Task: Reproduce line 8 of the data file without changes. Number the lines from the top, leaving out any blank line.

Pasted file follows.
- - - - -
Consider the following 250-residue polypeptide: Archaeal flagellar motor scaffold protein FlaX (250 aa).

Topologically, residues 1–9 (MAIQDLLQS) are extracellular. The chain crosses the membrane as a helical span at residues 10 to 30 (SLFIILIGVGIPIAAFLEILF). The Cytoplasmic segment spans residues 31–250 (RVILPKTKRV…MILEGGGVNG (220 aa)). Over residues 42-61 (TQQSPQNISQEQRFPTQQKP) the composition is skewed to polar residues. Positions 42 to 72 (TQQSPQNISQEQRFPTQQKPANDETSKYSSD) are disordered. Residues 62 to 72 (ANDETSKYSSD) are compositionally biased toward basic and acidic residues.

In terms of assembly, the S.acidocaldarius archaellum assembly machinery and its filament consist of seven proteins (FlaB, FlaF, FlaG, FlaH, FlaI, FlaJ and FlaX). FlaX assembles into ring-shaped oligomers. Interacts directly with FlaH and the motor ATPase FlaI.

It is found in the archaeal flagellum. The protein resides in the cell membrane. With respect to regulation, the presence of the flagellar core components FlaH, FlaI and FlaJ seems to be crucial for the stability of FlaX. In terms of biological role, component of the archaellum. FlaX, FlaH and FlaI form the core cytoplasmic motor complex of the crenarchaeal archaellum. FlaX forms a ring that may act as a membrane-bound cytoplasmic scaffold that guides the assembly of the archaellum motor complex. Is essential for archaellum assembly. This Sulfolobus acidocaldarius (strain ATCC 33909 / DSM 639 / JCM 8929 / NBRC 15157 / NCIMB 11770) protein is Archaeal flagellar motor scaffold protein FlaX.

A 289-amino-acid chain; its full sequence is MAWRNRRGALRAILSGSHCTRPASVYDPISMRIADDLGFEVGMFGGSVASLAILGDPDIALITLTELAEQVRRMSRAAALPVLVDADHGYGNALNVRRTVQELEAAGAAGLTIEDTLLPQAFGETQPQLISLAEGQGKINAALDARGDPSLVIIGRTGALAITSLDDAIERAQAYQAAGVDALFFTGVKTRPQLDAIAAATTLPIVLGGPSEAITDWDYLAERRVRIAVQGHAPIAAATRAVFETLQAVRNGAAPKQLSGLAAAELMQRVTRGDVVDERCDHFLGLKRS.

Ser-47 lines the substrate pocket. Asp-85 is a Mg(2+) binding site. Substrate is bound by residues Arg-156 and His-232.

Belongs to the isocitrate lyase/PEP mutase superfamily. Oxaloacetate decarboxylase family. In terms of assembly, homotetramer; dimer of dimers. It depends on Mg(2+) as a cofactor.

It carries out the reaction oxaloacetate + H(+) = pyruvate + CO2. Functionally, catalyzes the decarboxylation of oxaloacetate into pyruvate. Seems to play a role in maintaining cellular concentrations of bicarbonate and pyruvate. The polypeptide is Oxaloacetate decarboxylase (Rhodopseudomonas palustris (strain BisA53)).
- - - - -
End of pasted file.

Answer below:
It carries out the reaction oxaloacetate + H(+) = pyruvate + CO2. Functionally, catalyzes the decarboxylation of oxaloacetate into pyruvate. Seems to play a role in maintaining cellular concentrations of bicarbonate and pyruvate. The polypeptide is Oxaloacetate decarboxylase (Rhodopseudomonas palustris (strain BisA53)).